Sunday, March 19, 2017

Turning off gateway.

Some weeks ago I have decided to turn off older version of gateway (version 1.5) and replace it with new version 1.7. It was running for over a year and a half. Also it was not so easy as it used RFM12B radio module and all radio nodes need to be replaced as well. Well it is always at some cost to do upgrade, whether it is making of new nodes or time to put it together. But the time is here and I do not even remember how many changes and small fixes I done in transition to version 1.6. and later 1.7. But the old gateway has guarded my property good enough, with only one alarm, thankfully a false one. Caused simply by open window ventilation and hot summer wind. And as you can see on the picture on right the last update of firmware and accompanied reset was almost a year ago. Since then it was running and working without me noticing. I must once again thank NilRTOS for its stability. I have made a screenshot of the debug window, and there is clearly visible that the stack is rock solid.

Thank you and R.I.P. :)

Battery node with USB charging

Shortly after introducing rearranged PCB layout for nodes, I realized that I use LiPo batteries in all my battery powered nodes. That is making no use of the step up capabilities of the DC to DC converter. When designing it I was wanting to have possibility to run the nodes from variety of batteries. But it was never happened. In fact I have ordered some $3 to $5 LiPo batteries from eBay that supposed to be used for quadrocopters. These, although labelled RC 25C batteries, have battery protection electronic mounted on them (DW01+FS8205). My first happiness soon faded when I checked it does not stop the battery from under voltage. It will probably need some more investigation. Never the less, for the price, they seems like a nice choice for compact (43mm x 24mm x 9.5mm) power source and claiming ~720mAh of capacity (it really depends on supplier, ranging from 600 to 700mAh).

This led me to consolidation of what I use in case of LiPo powered node, and I ended up with new design of battery power circuit. I have taken out the DC to DC part and added low drop out linear regulator. MCP1700 with excellent quiescent current and drop voltage less then 200mV. I would lost the step up capability, but LiPo operate best in ranges of 4.2V to 3.4V as shown on the picture. Perfect match for such use. Taking a calculator in hand and the datasheet it revels, that the difference in terms of efficiency for LiPo battery is negligible. And in fact as the LiPo discharge it is more convenient to use liner regulator instead of switching, making it more energy efficient! Then single look on quiescent current makes the choice inevitable, linear consumes ~2uA while switching consumes ~80uA. That is 3 times more to what my ATmega328P@16MHz consumes while sleeping.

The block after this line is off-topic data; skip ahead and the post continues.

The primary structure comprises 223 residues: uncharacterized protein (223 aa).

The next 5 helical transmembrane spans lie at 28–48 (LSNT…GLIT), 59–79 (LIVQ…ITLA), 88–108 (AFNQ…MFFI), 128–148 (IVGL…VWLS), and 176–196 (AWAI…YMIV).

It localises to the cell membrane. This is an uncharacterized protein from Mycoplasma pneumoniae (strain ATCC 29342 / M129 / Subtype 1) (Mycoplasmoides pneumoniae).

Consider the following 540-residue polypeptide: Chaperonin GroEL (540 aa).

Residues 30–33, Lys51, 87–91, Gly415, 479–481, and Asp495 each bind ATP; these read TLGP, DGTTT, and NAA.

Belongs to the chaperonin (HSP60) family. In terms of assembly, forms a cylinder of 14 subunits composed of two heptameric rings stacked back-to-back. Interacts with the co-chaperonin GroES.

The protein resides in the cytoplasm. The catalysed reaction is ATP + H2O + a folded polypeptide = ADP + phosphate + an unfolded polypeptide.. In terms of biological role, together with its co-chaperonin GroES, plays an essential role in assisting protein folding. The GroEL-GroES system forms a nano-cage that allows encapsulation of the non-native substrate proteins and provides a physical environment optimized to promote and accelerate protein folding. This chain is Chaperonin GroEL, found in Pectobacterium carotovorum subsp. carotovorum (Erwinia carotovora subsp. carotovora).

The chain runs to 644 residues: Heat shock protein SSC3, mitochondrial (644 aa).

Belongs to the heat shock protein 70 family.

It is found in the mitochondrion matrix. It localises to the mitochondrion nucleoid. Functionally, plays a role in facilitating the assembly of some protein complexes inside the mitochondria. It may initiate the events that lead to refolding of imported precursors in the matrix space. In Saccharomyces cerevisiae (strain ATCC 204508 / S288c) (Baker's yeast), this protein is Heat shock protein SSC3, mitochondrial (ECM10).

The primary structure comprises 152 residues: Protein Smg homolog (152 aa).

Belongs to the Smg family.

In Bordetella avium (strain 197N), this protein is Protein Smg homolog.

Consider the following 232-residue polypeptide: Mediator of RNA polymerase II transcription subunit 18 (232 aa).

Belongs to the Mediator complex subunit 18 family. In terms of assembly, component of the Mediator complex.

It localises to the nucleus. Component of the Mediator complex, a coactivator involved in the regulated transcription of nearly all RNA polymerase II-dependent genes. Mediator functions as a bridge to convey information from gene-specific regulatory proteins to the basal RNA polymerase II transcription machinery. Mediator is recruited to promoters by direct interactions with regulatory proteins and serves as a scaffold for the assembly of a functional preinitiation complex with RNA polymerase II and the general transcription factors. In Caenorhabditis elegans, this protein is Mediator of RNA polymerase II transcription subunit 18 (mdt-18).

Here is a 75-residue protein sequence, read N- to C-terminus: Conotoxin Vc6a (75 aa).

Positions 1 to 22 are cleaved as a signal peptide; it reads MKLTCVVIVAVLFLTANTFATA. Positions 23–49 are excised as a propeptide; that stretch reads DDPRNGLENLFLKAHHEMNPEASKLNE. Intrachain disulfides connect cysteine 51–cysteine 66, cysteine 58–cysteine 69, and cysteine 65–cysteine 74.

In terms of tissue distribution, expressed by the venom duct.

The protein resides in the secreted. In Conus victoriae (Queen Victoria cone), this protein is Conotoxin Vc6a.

While having battery type set, it is much easier to choose charger circuity. Looking for easy solution I found MCP 73832 a single cell Li-Ion/Li-Po charge management controller. It is small footprint linear charger with charge current programmable by single resistor from 15 mA to 500 mA. Again datasheet stated very low standby current, and it seems to be used in many designs as Google reveals.

I ended up with new version of PCB and called simply node version 1.4. It has micro USB connector for power or charging and charge current set to ~450mA. With a rule of thumb of 1C charging current, it allow use of any Li-Ion or Li-Po battery with capacity bigger then 450mAh. It has no load sharing, but sleeping ATmega is not a problem. I have switched to blue solder mask colour and it is alrady tested and available for sale in my online shop.

I have measured power consumption in various stages to see how it behaves. Where there is range present it is difference between 3.5 and 4.2 input voltage.

MCP1700 quiescent current no other components 2.2uA

Just ATmega328P 16MHz@3V3:
ATmega328P sleeping 25.2uA
ATmega328P running 5.8~6.5mA

With added battery measurement - voltage divider:
ATmega328P sleeping 27.6uA
ATmega328P running 5.8~6.5mA

With added MCP7900 temperature sensor:
ATmega328P sleeping 32.6~33uA
ATmega328P running 5.8~6.5mA

With added MCP73831 charger:
ATmega328P sleeping 33.2~33.6uA
ATmega328P running 5.8~6.5mA

This is major improvement to previous design when Li-Po or Li-Ion battery is used, 1/3 power conumption over version 1.3. while sleeping.

Thursday, March 16, 2017

OHS user

I've got a link from a user of OHS gateway sharing his successful tests:

It shows single PIR setup along with wired remote node and iButton probe. Thanks Steven.